Upon calculation of the percentage difference, the meter or display of the ionizer power supply is updated 374. The user interface connected to the ionizer power supply is also updated to display the percentage difference E %. The percentage difference E % is compared against threshold limits for the ionizer bar selected 376. A clean bar indicator is illuminated when the threshold limit is exceeded 378. In various preferred embodiments of the present invention, the threshold for the limit wherein the ionizer bar should be cleaned can be configured by the user, a sensor, a microprocessor, or set by software coupled to or located within the ionizer power supply. In a preferred embodiment of the present invention, the current is monitored on the display and the clean bar indicator is illuminated when the current has deviated by an E % of 60% from the calibration value of I.sub.cal.

FIG. 5 is an illustration of the meter movement of an ionization system. FIG. 5 illustrates one preferred user interface 500 that displays meter movement detail and the clean bar indicator of the present invention. In the meter movement indicator of FIG. 5, an internal percentage scale 550 is displayed on the far right and numbers are assigned to the internal percentage scale which indicate on a simple numerical scale 552 the priority from low to high of the deviations from the baseline calibrations of the ionizer to the real time outputs of the ionizer. As the percentage difference increases, the series of indicator lights 554 illuminate from lowest to highest. When the point percentage difference exceeds a threshold limit, the clean bar light 556 is illuminated. When the ionizer bar is cleaned, the system is reset. In some preferred embodiments, the system can be reset without cleaning of the ionizer bar.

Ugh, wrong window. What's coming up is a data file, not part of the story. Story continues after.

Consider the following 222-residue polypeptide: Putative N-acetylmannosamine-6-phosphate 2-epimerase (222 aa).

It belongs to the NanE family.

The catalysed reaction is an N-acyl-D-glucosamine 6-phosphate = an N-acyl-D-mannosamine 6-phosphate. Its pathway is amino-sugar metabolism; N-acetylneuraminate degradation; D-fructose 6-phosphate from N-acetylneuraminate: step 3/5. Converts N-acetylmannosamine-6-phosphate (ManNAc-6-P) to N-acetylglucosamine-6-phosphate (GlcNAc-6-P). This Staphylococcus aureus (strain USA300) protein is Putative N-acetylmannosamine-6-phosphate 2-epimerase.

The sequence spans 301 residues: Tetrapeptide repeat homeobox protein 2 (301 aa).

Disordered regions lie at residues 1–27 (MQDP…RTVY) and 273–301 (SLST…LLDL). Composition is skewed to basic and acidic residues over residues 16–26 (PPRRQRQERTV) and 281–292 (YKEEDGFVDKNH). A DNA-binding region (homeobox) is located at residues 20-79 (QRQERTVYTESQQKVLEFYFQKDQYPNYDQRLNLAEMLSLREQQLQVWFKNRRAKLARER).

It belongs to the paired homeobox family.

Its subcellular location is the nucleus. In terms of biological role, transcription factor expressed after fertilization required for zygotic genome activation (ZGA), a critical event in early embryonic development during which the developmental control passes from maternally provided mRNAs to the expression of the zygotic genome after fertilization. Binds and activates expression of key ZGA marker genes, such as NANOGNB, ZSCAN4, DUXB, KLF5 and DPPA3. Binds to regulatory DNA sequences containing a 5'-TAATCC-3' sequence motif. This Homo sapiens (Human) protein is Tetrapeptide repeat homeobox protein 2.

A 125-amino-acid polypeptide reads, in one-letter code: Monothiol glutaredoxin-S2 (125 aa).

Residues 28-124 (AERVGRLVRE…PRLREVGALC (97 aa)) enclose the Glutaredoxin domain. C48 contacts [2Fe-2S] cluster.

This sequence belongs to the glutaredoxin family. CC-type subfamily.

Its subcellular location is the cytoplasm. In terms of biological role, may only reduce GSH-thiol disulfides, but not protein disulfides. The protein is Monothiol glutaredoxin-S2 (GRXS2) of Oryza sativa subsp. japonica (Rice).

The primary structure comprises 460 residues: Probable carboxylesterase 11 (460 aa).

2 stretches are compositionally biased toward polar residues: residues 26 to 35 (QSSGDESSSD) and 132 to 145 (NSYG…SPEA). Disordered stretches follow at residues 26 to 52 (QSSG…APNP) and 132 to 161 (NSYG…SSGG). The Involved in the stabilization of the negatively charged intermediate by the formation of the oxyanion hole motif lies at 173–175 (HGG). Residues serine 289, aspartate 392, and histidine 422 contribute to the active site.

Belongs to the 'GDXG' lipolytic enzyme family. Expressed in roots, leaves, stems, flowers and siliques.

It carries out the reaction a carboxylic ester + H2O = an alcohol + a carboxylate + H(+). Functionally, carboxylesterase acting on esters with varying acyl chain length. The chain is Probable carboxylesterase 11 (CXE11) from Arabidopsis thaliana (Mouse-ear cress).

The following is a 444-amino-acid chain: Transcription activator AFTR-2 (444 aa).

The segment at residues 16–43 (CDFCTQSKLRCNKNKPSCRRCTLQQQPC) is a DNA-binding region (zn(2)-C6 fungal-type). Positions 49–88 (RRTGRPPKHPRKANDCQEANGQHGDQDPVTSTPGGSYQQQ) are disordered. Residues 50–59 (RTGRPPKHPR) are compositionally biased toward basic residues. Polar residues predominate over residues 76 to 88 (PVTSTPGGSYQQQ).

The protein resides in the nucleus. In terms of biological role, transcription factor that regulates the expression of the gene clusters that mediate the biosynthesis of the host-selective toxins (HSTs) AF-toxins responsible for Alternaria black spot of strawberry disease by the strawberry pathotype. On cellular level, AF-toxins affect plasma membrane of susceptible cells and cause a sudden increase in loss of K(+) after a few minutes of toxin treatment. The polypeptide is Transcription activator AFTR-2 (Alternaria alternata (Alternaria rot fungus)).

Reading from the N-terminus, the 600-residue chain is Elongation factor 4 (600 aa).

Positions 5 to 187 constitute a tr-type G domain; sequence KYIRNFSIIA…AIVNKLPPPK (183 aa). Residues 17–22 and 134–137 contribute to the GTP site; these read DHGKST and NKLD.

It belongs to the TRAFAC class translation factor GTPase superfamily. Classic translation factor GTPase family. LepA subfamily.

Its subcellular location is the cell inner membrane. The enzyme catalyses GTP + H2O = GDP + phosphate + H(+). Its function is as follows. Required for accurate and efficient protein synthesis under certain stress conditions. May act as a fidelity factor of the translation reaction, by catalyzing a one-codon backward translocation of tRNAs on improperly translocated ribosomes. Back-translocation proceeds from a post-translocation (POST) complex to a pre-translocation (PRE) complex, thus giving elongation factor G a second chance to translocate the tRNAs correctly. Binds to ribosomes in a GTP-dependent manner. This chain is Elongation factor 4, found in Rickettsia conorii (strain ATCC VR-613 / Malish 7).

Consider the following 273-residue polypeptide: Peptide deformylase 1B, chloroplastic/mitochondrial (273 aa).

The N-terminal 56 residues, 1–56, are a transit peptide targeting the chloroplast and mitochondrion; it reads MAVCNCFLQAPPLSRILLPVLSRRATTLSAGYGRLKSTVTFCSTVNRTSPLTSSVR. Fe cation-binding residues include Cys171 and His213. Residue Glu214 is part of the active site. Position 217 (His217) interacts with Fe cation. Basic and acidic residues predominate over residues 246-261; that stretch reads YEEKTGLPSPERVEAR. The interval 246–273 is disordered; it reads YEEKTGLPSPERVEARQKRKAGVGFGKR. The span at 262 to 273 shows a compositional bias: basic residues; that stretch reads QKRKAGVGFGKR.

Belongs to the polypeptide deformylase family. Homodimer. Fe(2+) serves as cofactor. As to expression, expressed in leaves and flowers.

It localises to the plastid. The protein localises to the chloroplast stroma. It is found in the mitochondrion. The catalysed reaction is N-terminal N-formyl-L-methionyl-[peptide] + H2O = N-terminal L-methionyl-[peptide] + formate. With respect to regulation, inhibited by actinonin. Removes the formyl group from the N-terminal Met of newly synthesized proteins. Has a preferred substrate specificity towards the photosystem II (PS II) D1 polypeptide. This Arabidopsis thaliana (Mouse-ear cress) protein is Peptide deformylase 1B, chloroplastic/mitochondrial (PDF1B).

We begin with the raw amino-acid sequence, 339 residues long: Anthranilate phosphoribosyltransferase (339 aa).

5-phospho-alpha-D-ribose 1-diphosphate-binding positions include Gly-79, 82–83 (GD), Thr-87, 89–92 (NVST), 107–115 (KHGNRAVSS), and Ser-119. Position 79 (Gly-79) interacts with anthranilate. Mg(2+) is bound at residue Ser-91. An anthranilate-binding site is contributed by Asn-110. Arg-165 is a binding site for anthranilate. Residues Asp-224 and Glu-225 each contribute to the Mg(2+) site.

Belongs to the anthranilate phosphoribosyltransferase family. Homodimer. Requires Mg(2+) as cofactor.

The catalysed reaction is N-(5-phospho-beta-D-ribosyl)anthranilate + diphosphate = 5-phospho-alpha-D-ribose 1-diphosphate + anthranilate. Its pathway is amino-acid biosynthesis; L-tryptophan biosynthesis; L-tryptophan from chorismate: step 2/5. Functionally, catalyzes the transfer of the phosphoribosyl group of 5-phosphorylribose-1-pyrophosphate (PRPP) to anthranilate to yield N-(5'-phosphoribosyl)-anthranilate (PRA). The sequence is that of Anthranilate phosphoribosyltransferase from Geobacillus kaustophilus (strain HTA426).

FIG. 6 is a table 600 of the baseline values and adjustment ranges for an ionization system. In the preferred embodiments of the present invention, the power supply configures the ionizer bar type that is attached. In a preferred embodiment, the power supply automatically configures the bar type attached using a connector system. In this embodiment, the ionizer bar types have different pin spacings optimized for different operating distances. The power supply runs the bars at different frequencies and output voltages as indicated in the table 600 of FIG. 6. Before beginning the calibration, the ionizer bar should be installed in the desired location. During the calibration, the analog to digital readings are gathered. These readings reflect the performance of the bar in the new condition, or base line condition, and account for other factors of the installation. For example, one such factor would be proximity of the bar to grounded metal surfaces. Other factors that are considered and compensated for include the ionizer bar length. Shorter bars have fewer emitter pins and operate at lower currents, while longer bars have more pins and operate at higher currents. During the automatic calibration cycle, this factor is accounted for and, if necessary, corrected in the baseline data. Since the ionizer power supply measures the performance of the ionizer bar when it is installed, the ionizer power supply can use the calibration to scale the meter movement of FIG. 5, including user interface or user displays, automatically. There is no need to adjust the potentiometers or otherwise "tweak" the power supply.

It will be appreciated by those skilled in the art that changes could be made to the embodiments described above without departing from the broad inventive concept thereof. It is understood, therefore, that this invention is not limited to the particular embodiments disclosed, but it is intended to cover modifications within the spirit and scope of the present invention as defined by the appended claims.